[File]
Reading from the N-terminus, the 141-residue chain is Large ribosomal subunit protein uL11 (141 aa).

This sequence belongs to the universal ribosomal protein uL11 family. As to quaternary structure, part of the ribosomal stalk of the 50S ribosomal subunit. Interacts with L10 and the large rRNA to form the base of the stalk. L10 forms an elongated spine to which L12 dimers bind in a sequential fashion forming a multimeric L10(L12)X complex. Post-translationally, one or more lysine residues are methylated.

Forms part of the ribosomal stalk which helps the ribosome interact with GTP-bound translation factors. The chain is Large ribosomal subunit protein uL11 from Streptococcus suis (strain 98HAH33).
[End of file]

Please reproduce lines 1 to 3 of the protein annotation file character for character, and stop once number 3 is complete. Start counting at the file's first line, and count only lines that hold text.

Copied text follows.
Reading from the N-terminus, the 141-residue chain is Large ribosomal subunit protein uL11 (141 aa).

This sequence belongs to the universal ribosomal protein uL11 family. As to quaternary structure, part of the ribosomal stalk of the 50S ribosomal subunit. Interacts with L10 and the large rRNA to form the base of the stalk. L10 forms an elongated spine to which L12 dimers bind in a sequential fashion forming a multimeric L10(L12)X complex. Post-translationally, one or more lysine residues are methylated.

Forms part of the ribosomal stalk which helps the ribosome interact with GTP-bound translation factors. The chain is Large ribosomal subunit protein uL11 from Streptococcus suis (strain 98HAH33).